But “having something to eat” can also open our eyes and hearts to something we hadn’t known or experienced before.  How many first dates “going out to eat” grew into something more because sitting across the table from someone while eating chicken parmesan not only lessened the awkwardness of the situation but also became the starting place of a whole new relationship!  And how often does food serve as an affirmation of who and whose you are?  Growing up, there was hardly a gathering of the Lowry side of the family that didn’t include oyster stew as part of the meal; and likewise, we’ve discovered as our own children have grown older that each one of them have favorite dishes that bring back good memories of childhood and which they still ask for when they come home! 

Food, you see, is real; and it has a way of helping us discern what else is real for us as well… and that’s no small thing!

Over these past couple of Sundays in Eastertide we’ve been looking at the Resurrection story from the differing perspectives of the four gospels: first, we had Mark’s account of the women running from the empty tomb in “terror and amazement,” and then last week, we read from John, about Jesus’s Easter evening appearance amongst the disciples in the upper room where they’d all been hiding, out of their own fear.  Well today, we hear from Luke, who has his own tale to tell regarding the disciples’ initial skepticism as to the validity of the women’s claim that Jesus had actually risen from the dead.  We’re even given that wonderful coda involving two previously unknown disciples on the road to Emmaus who are actually walking with the Risen Christ, but fail to recognize who he is until… notice this (!)… Jesus “took bread, blessed and broke it, and gave it to them” (24:39) and their eyes were opened, finally recognizing him for who he was.

But here’s the thing: it’s still not enough to convince the eleven and their companions back in Jerusalem that what happened had actually happened!  Even in that moment as we pick up the reading this morning, when “Jesus himself stood among them and said to them, ‘Peace be with you;’” it’s not enough to lead those disciples from fear to belief; nor was the offer from Jesus that they could touch his hands and feet if they needed to, nor even his  assurance that “a ghost does not have flesh and bones as you see that I have”  (which, it should be noted, brought joy to the eleven, but not yet belief, as, according to Luke, they were “still wondering.”  In other words, this is great and all, but how are we supposed to believe this? “It was too much; it all seemed too good to be true!” [The Message]

No; it’s only when Jesus asks if there’s something to eat, and then proceeds to eat that piece of broiled fish in their presence that the disciples finally start to get it:  Jesus was alive!  He had risen from the dead; and now, here he was with them, just like before!  And suddenly, right there in the middle of a fish dinner, all the doubt, all the hopelessness, all the barriers that had previously stood between them – barriers of sin and grief and death – were gone forever.  And now Jesus could truly open their minds “to understand the scriptures,” and for the apostles to discover, once and for all, that everything had Jesus had told them over the past three years about the Messiah having to suffer and then “to rise from the dead on the third day,” about “repentance and forgiveness of sins” and about the need to proclaim all of it to Jerusalem and the world; to know it was all real and true would change everything about their lives and living from that moment forward!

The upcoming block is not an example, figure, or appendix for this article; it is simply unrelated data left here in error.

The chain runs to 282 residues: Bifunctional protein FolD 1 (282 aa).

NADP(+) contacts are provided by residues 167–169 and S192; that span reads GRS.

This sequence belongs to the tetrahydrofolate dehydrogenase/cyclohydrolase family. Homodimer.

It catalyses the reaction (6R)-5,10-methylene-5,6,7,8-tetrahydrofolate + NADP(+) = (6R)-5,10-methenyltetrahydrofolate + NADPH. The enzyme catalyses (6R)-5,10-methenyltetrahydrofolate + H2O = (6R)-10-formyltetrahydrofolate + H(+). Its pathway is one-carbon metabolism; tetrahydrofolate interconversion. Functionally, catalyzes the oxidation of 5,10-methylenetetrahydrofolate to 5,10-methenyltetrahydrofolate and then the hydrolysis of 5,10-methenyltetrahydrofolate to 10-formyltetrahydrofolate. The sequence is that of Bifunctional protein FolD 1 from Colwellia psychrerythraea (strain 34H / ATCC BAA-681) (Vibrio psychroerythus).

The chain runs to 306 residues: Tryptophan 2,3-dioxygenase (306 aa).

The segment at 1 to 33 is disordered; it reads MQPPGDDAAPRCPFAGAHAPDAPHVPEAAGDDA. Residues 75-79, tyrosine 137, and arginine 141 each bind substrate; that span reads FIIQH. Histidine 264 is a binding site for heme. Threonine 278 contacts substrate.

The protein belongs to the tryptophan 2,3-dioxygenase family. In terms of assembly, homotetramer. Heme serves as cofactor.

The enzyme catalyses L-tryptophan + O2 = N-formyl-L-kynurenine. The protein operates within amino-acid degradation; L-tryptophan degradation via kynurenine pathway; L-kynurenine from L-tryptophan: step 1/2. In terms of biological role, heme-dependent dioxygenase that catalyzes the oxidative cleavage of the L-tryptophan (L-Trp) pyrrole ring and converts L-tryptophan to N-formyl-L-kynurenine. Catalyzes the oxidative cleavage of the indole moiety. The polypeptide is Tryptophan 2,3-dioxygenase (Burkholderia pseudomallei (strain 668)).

Which is what makes what Jesus says next all the more powerful: “You are witnesses of these things… and see, I am sending upon you what my Father promised.”

Now, I’ve always imagined that at this point, the disciples’ reaction was yet another of disbelief; or, if not disbelief exactly, then certainly utter surprise! Excuse me, Lord?  We’re just now beginning to wrap our minds around the fact that you’re back from the dead and now you want us to be your witnesses?  Give us a moment to absorb this, Jesus… maybe later, but not now… not yet!   That would be an understandable reaction!  But you’ll notice from our text this morning that Jesus is very clear regarding the tense of this assertion: it’s not “you were,” or “you will be,” but it’s that you are witnesses of these things, right here and right now; witnesses of the resurrection and everything that represents!  And no doubt, in that moment, such a prospect was for the disciples, to say the very least, daunting!

And as I think about that, friends, I realize that if that was the case for the eleven in the immediate aftermath of the events surrounding Jesus’ crucifixion and resurrection – events that they had indeed seen, and heard, and in fact participated in – how much more daunting is it for you and me; the people who, some 2,000 years later are still named and claimed as witnesses of the Risen Savior?  If even those who were there still wondered and doubted as to the truth of it all, what kind of witnesses are we ever to be?  I mean, it’s one thing for us to sing out those wonderful old words of how “he walks with me and he talks with me and he tells me I am his own,” it’s quite another for us – any of us, really – to think of Jesus as “a very real person and, through the Spirit, as a very real personal presence in our lives.” (Scott Hoezee) Indeed, from the time most of us went to Sunday School, we’ve been taught about Jesus living “in our hearts” and sharing that good news with others; but what about the real, live, physical fish-eating presence of our Risen Savior?  How are we ever supposed to witness to that?